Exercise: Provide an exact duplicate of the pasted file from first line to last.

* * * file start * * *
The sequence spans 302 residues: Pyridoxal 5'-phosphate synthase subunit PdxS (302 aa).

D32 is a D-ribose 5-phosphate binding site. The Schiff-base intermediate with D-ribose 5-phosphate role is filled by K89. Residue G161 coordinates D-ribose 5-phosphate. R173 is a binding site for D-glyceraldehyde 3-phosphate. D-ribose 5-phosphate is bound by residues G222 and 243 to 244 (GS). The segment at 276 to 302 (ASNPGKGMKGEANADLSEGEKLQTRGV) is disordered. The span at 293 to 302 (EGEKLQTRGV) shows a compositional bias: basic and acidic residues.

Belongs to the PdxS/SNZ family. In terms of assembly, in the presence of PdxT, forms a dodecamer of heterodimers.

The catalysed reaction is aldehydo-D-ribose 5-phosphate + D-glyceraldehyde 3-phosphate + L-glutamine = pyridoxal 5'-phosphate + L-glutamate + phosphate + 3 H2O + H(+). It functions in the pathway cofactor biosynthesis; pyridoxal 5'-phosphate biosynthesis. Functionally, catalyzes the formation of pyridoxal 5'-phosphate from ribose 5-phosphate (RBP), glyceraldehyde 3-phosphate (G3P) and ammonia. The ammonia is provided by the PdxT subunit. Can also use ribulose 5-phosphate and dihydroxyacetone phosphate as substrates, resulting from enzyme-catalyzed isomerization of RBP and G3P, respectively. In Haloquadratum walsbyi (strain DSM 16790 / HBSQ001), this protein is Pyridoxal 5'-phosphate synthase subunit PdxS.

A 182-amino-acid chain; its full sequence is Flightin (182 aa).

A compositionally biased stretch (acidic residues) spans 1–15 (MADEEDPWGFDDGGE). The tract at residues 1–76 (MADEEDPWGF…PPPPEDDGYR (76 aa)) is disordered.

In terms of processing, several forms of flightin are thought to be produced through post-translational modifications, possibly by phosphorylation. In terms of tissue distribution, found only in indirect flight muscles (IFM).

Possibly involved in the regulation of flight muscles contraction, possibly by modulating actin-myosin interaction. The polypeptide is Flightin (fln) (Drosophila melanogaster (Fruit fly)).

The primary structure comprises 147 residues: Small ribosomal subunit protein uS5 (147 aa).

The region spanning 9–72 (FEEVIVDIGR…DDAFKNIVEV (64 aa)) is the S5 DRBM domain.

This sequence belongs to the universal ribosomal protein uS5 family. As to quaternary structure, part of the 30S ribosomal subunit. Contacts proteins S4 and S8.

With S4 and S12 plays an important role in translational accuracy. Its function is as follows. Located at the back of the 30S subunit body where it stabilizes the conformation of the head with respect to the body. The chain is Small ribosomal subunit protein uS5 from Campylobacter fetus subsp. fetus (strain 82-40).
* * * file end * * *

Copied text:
The sequence spans 302 residues: Pyridoxal 5'-phosphate synthase subunit PdxS (302 aa).

D32 is a D-ribose 5-phosphate binding site. The Schiff-base intermediate with D-ribose 5-phosphate role is filled by K89. Residue G161 coordinates D-ribose 5-phosphate. R173 is a binding site for D-glyceraldehyde 3-phosphate. D-ribose 5-phosphate is bound by residues G222 and 243 to 244 (GS). The segment at 276 to 302 (ASNPGKGMKGEANADLSEGEKLQTRGV) is disordered. The span at 293 to 302 (EGEKLQTRGV) shows a compositional bias: basic and acidic residues.

Belongs to the PdxS/SNZ family. In terms of assembly, in the presence of PdxT, forms a dodecamer of heterodimers.

The catalysed reaction is aldehydo-D-ribose 5-phosphate + D-glyceraldehyde 3-phosphate + L-glutamine = pyridoxal 5'-phosphate + L-glutamate + phosphate + 3 H2O + H(+). It functions in the pathway cofactor biosynthesis; pyridoxal 5'-phosphate biosynthesis. Functionally, catalyzes the formation of pyridoxal 5'-phosphate from ribose 5-phosphate (RBP), glyceraldehyde 3-phosphate (G3P) and ammonia. The ammonia is provided by the PdxT subunit. Can also use ribulose 5-phosphate and dihydroxyacetone phosphate as substrates, resulting from enzyme-catalyzed isomerization of RBP and G3P, respectively. In Haloquadratum walsbyi (strain DSM 16790 / HBSQ001), this protein is Pyridoxal 5'-phosphate synthase subunit PdxS.

A 182-amino-acid chain; its full sequence is Flightin (182 aa).

A compositionally biased stretch (acidic residues) spans 1–15 (MADEEDPWGFDDGGE). The tract at residues 1–76 (MADEEDPWGF…PPPPEDDGYR (76 aa)) is disordered.

In terms of processing, several forms of flightin are thought to be produced through post-translational modifications, possibly by phosphorylation. In terms of tissue distribution, found only in indirect flight muscles (IFM).

Possibly involved in the regulation of flight muscles contraction, possibly by modulating actin-myosin interaction. The polypeptide is Flightin (fln) (Drosophila melanogaster (Fruit fly)).

The primary structure comprises 147 residues: Small ribosomal subunit protein uS5 (147 aa).

The region spanning 9–72 (FEEVIVDIGR…DDAFKNIVEV (64 aa)) is the S5 DRBM domain.

This sequence belongs to the universal ribosomal protein uS5 family. As to quaternary structure, part of the 30S ribosomal subunit. Contacts proteins S4 and S8.

With S4 and S12 plays an important role in translational accuracy. Its function is as follows. Located at the back of the 30S subunit body where it stabilizes the conformation of the head with respect to the body. The chain is Small ribosomal subunit protein uS5 from Campylobacter fetus subsp. fetus (strain 82-40).